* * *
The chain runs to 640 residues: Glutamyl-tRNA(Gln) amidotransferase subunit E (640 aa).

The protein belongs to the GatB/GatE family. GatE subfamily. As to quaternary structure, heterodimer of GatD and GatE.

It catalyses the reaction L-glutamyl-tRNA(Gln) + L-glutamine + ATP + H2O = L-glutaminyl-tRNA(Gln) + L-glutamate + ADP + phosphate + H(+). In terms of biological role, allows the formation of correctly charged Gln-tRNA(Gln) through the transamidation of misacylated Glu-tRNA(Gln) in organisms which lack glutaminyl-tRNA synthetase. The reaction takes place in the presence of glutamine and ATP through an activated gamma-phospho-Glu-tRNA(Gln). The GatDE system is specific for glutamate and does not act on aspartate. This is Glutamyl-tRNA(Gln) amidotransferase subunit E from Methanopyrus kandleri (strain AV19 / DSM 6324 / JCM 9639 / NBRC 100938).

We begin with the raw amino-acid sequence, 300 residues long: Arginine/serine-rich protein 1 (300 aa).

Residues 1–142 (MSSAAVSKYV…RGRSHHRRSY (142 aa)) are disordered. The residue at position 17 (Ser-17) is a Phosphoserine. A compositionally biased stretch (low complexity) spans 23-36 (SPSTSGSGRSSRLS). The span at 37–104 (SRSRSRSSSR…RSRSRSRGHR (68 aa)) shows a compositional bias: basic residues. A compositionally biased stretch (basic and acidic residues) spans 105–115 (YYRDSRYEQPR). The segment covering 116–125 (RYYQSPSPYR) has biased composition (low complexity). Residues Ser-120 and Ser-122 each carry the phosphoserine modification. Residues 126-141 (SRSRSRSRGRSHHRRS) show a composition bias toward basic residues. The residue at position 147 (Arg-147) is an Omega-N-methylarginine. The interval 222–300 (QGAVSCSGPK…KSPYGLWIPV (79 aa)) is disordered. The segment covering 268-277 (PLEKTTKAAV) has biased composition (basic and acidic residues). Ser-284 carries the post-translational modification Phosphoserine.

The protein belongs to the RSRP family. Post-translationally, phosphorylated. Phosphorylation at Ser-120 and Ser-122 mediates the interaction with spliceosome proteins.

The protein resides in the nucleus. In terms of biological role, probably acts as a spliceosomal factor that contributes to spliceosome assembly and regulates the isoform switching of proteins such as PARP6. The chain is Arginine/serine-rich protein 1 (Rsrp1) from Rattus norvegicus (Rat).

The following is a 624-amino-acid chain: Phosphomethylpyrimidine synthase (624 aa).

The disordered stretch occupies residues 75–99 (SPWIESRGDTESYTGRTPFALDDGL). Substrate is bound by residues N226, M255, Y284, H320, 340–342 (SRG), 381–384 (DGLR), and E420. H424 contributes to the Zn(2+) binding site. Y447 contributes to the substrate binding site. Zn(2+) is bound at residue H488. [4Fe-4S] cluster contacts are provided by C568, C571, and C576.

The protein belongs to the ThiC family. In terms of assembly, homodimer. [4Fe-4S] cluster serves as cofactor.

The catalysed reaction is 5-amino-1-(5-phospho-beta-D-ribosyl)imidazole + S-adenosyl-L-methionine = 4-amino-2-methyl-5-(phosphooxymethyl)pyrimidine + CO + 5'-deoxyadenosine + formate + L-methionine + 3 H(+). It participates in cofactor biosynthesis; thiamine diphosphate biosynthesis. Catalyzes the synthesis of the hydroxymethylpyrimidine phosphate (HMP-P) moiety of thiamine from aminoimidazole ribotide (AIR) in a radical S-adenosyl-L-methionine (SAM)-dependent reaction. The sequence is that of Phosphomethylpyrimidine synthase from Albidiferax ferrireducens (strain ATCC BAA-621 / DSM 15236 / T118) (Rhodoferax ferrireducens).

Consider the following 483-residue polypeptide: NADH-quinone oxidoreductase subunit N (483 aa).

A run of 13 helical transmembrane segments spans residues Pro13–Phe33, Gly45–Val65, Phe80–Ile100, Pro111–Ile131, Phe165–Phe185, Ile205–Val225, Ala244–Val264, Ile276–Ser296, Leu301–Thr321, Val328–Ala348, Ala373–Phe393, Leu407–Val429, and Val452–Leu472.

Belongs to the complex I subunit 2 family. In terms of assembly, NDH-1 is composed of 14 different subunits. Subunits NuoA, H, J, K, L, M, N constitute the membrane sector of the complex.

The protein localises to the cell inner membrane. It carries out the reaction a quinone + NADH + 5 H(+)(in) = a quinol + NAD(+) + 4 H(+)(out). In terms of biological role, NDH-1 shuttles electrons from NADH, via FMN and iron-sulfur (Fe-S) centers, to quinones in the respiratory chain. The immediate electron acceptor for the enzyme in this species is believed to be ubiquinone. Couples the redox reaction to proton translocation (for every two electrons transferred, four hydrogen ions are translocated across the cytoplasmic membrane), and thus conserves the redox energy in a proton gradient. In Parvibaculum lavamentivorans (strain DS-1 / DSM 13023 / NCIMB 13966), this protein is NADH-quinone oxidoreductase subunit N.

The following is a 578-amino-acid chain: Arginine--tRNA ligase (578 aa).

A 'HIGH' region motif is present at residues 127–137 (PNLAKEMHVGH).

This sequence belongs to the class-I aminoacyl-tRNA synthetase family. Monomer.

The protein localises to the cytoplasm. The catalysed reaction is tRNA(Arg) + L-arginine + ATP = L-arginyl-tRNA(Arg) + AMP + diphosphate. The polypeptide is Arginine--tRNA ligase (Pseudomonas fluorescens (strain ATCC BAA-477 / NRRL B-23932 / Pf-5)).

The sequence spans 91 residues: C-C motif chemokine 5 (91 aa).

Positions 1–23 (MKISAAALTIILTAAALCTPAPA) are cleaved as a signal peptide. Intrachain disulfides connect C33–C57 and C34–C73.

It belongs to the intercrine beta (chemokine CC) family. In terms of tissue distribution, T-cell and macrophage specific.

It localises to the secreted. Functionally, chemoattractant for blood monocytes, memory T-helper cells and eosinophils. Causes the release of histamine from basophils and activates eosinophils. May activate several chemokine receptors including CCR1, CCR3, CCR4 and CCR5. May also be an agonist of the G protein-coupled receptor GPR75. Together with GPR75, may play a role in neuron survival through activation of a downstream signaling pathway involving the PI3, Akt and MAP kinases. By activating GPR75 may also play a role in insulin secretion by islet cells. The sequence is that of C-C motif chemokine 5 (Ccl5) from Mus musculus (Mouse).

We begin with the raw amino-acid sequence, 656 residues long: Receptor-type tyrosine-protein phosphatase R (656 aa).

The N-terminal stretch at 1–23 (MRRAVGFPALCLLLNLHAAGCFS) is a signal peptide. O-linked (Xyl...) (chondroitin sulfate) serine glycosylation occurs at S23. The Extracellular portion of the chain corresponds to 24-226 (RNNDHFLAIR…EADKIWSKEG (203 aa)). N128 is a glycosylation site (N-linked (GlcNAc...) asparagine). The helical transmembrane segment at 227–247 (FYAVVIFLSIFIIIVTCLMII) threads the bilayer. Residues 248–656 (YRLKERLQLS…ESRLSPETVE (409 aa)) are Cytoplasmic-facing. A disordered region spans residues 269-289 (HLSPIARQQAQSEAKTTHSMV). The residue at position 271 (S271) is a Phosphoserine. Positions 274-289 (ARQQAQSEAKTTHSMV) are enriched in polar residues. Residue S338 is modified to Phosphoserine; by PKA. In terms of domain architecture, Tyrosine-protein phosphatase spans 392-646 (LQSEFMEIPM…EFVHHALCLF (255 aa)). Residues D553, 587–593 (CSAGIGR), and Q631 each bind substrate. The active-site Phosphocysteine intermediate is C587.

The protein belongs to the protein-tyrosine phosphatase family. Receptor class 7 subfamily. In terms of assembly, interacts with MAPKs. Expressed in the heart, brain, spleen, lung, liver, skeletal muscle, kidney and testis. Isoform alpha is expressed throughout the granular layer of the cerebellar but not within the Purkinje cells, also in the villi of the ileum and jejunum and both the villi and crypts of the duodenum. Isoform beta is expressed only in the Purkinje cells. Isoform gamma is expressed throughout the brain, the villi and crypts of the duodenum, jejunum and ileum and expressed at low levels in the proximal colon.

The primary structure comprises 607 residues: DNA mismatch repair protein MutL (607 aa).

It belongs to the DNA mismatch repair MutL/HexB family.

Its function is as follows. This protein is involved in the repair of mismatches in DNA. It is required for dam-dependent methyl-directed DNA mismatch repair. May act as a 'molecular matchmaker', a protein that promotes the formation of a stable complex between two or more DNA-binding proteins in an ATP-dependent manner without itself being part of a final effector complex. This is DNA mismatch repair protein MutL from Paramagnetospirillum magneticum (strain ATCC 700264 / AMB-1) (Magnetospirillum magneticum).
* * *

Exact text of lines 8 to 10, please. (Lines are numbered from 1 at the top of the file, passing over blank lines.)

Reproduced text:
The following is a 624-amino-acid chain: Phosphomethylpyrimidine synthase (624 aa).

The disordered stretch occupies residues 75–99 (SPWIESRGDTESYTGRTPFALDDGL). Substrate is bound by residues N226, M255, Y284, H320, 340–342 (SRG), 381–384 (DGLR), and E420. H424 contributes to the Zn(2+) binding site. Y447 contributes to the substrate binding site. Zn(2+) is bound at residue H488. [4Fe-4S] cluster contacts are provided by C568, C571, and C576.

The protein belongs to the ThiC family. In terms of assembly, homodimer. [4Fe-4S] cluster serves as cofactor.